Serie A quartet to stand trial
The scandal broke when Italian newspapers published transcripts of telephone conversations between senior FIGC officials and Juventus general manager Luciano Moggi discussing refereeing appointments. Moggi resigned following the revelations.
While Juventus were the side at the centre of the inquest, the Turin giants are expected to run the biggest risks. They could face anything from docked points to stripped titles and demotion into Serie B or even Serie C. However, as yet the FIGC has not confirmed what precisely the prosecutors are asking for. It's believed that information will be released tomorrow.
AC Milan insisted they were the victims of sporting fraud rather than the perpetrators, but they too have been indicted. Lazio and Fiorentina are thought to have had secondary roles, yet risk demotion if their involvement in sporting fraud is proved.
With 13 members of Italy's squad at the World Cup playing for the four teams, the FIGC waited for the conclusion of the Azzurri's final World Cup Group E game against Czech Republic before making the announcement. Italy won the match 2-0 to progress to the knockout stages.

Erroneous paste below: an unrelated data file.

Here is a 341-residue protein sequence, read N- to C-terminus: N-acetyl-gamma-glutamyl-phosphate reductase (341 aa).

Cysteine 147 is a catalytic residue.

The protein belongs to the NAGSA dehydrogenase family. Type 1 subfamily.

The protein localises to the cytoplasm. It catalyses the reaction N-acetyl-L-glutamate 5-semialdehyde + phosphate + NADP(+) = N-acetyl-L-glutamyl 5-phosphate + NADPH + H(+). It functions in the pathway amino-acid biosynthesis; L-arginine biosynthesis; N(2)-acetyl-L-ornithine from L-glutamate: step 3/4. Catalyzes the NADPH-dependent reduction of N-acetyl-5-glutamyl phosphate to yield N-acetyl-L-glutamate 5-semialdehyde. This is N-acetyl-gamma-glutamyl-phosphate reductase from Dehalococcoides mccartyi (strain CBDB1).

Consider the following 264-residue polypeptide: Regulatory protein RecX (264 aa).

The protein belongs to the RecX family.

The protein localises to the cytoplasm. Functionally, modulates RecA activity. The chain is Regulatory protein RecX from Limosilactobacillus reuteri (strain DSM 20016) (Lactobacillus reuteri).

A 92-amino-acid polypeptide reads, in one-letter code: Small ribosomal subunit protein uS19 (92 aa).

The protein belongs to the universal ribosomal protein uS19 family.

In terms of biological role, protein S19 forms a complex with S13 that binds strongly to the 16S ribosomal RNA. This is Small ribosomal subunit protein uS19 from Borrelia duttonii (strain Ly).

In an eight-line press release, it was confirmed that defendants from the four clubs would receive the 108-page dossier into the investigations tomorrow morning. A total of 30 people are under investigation, but due to Italian privacy laws, none of the names could be released.
The clubs have been indicted for violation of Article 1 and/or 6 of the Code of Sporting Justice. Article 1 refers to the “general duties and obligations”, whereas Article 6 is more serious. The latter notes: “altering the result of a match or securing an advantage in the table with any means is considered sporting fraud. The clubs, its directors and players have the duty to inform the authorities if they believe this is in progress.” In effect, a club or individual only charged under Article 1 does not risk a great deal, but Article 6 is where the serious repercussions come in. Even then, it depends on whether they are in direct or indirect violation of Article 6.
The FIGC intend to conclude the trial by July 9, when the World Cup final will be played in Berlin so any appeal will be heard between July 7 and 9. The final appeal, at the Federal Court, will give its verdict before July 20.
Juventus finished top of the table ahead of second-placed AC Milan in Serie A last season, but were only awarded the title on a "provisional" basis, according to former FIGC president Franco Carraro. Carraro resigned in May, along with Moggi and the entire Juventus board.